Competition entices youth to pursue engineering career

Bridge-Building-1
Ntadonkazi Baxana (18), Sonwabiso Nyanga (18) and Litha Nohashe (17) show off the bridge designs of their teams during the third annual SANRAL bridge building competition hosted in conjunction with leadership development and youth accelerator iGEMs.

The South African National Roads Agency (SOC) Limited (SANRAL) presented its third annual bridge-building competition in Port Elizabeth during the July school holidays.

The event was hosted at SANRAL Southern Region’s Road Materials Testing Lab in Struandale. It partnered with Unity in Africa Foundation’s Incubating Great Engineering Minds (iGEMs), a leadership development incubator and education to employment programme.

The programme promotes engineering career fields among youth in high schools who have potential to go on to undergraduate engineering studies at a tertiary level, and then enter future engineering fields after graduation.

Holiday programme

The SANRAL bridge-building competition was one of a series of workshops, site visits and projects during the July school holiday for the iGEMs learners. The holiday course is an integral first phase in a four-stage leadership development programme, which incubates incumbents for about seven years.

Around 34 academically-deserving Grade 11 and 12 pupils from 18 schools in the city – who are from disadvantaged backgrounds – participated in the competition. The event offered a glimpse into the world of civil engineering and also allowed learners to put their creativity, team skills and future engineering skills to the test.

Based on the format and rules on the South African Institution of Civil Engineering’s (SAICE) bridge-building competition, learners had to design and then build model bridges using only wooden sticks, rope and glue in a limited time frame following functional specifications and construction methods.

The bridges were judged on aesthetics, weight and structural strength. In relation to the latter, suspended weights literally stretched the bridges to breaking point in an ultimate showdown between the 10 teams.

Learners appreciate the experience

Motherwell resident and Woolhope High School pupil, Litha Nohashe, is eager to become an entrepreneur to help reverse his family’s dire financial situation one day, he said.

“Civil engineering is interesting and I strongly recommend it to those who think it is boring. The bridge-building competition surprised me because I am not a creative person. The event opened my eyes in terms of understanding my character and the way I do things.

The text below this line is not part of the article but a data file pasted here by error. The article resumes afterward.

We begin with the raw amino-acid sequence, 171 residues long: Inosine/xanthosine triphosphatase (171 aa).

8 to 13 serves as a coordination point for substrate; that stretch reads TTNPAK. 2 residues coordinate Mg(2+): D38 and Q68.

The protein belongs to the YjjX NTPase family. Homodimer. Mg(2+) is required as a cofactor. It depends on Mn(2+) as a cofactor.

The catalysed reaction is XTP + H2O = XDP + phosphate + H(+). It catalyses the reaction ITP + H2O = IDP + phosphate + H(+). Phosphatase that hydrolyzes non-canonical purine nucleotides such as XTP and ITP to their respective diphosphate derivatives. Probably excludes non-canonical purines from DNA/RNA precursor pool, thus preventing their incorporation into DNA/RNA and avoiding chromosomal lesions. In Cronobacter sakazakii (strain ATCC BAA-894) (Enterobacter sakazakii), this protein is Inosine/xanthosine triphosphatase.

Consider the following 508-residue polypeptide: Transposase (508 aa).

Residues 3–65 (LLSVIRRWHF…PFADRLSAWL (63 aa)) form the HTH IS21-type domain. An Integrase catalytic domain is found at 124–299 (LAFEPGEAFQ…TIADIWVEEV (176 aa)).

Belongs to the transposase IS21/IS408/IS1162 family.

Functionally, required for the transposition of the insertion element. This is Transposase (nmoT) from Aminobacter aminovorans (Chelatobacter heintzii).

“As the world goes on, things have to be developed to keep with [the] times. Engineers are the ones responsible for that. Everything revolves around engineering if you think about it. We are the people that make everyone’s lives easier,” said Nohashe.

Sonwabiso Nyanga, a student from Newton Technical High School and resident of Kwa-Dwesi, implied that the competition helped her find a career.

“For me, the event was an eye opener because I was not sure which career to choose.  So, by doing things practically it was fun to actually see what goes in when building and materials you have to take into account.

“Engineering is a very vast career field because you can see how things are developing now. More technology is being used and engineering guarantees that there is something to do and something to look forward to, because we are moving the world forward,” she said.

Awarding excellence

SANRAL announced that later in August it will host an induction event for the scholarships and bursaries that will be awarded to pupils in the Eastern Cape.

In the past financial year, SANRAL awarded 180 bursaries to learners in various schools and 300 scholarships for engineering-related studies at a tertiary level with an estimated combined value of approximately R8-million.

Mbulelo Peterson, SANRAL Southern Region manager, said: “The first question would be: why is SANRAL channeling funds in scholarship and bursary programmes? There is a simple answer. Engineering is a high-level scarce skill in the country. If we don’t invest in creating talent pipelines from high school and university for the future, we face the risk of not having engineers building and maintaining South Africa’s national road network.”

He went on to explain SANRAL takes an integrated approach at development of South African youth for future roles and careers in engineering.

“We begin with initiatives like today’s iGEMS programme which supports the development of youth in high schools. In addition to this, we offer scholarships and a maths and science programme for high school learners. When high school learners enroll for formal studies, SANRAL offers bursary options.”

Author

Ray Maota

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